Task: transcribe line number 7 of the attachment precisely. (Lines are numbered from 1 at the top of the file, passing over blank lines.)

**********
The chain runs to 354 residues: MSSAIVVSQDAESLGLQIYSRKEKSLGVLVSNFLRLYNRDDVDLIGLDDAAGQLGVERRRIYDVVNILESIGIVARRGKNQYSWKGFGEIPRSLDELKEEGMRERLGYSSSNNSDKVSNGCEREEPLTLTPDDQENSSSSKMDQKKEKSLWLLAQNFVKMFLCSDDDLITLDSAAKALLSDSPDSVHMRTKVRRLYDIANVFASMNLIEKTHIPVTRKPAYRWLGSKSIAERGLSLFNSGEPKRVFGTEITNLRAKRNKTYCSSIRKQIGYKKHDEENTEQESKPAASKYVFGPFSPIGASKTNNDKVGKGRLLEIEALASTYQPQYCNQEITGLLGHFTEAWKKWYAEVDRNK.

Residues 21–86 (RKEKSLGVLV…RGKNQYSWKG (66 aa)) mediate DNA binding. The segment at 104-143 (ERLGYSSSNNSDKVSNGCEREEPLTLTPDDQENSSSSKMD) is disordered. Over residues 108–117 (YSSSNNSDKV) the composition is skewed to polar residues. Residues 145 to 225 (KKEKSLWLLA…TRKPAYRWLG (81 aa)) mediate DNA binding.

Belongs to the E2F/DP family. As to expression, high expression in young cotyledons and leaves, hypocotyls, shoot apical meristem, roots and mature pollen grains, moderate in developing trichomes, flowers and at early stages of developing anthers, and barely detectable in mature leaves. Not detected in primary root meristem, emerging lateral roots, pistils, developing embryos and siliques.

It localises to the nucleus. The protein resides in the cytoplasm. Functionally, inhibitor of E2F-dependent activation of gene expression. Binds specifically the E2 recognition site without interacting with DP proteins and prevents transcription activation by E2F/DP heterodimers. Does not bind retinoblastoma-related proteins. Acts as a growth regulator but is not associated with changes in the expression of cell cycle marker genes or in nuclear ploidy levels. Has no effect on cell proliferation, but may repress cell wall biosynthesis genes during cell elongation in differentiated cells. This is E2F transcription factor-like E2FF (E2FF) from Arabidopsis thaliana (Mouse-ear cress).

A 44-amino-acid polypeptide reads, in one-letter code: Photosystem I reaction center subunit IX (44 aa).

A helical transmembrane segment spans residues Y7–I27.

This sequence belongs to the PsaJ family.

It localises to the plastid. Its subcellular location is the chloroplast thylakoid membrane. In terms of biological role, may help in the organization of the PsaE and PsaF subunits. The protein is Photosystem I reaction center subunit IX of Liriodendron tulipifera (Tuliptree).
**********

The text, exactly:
This sequence belongs to the PsaJ family.